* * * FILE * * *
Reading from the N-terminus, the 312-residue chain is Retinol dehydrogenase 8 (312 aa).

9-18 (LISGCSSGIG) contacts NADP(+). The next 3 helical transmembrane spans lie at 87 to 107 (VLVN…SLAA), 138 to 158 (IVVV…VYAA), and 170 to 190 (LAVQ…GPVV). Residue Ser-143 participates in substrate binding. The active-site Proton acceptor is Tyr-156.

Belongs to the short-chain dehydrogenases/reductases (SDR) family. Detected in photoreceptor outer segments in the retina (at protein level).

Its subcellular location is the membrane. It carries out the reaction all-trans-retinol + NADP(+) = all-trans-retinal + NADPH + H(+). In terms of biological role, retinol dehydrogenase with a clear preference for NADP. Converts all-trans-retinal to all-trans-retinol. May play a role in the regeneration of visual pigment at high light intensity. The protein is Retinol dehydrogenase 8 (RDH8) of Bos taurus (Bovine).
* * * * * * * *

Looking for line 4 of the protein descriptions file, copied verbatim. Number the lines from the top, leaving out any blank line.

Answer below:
Its subcellular location is the membrane. It carries out the reaction all-trans-retinol + NADP(+) = all-trans-retinal + NADPH + H(+). In terms of biological role, retinol dehydrogenase with a clear preference for NADP. Converts all-trans-retinal to all-trans-retinol. May play a role in the regeneration of visual pigment at high light intensity. The protein is Retinol dehydrogenase 8 (RDH8) of Bos taurus (Bovine).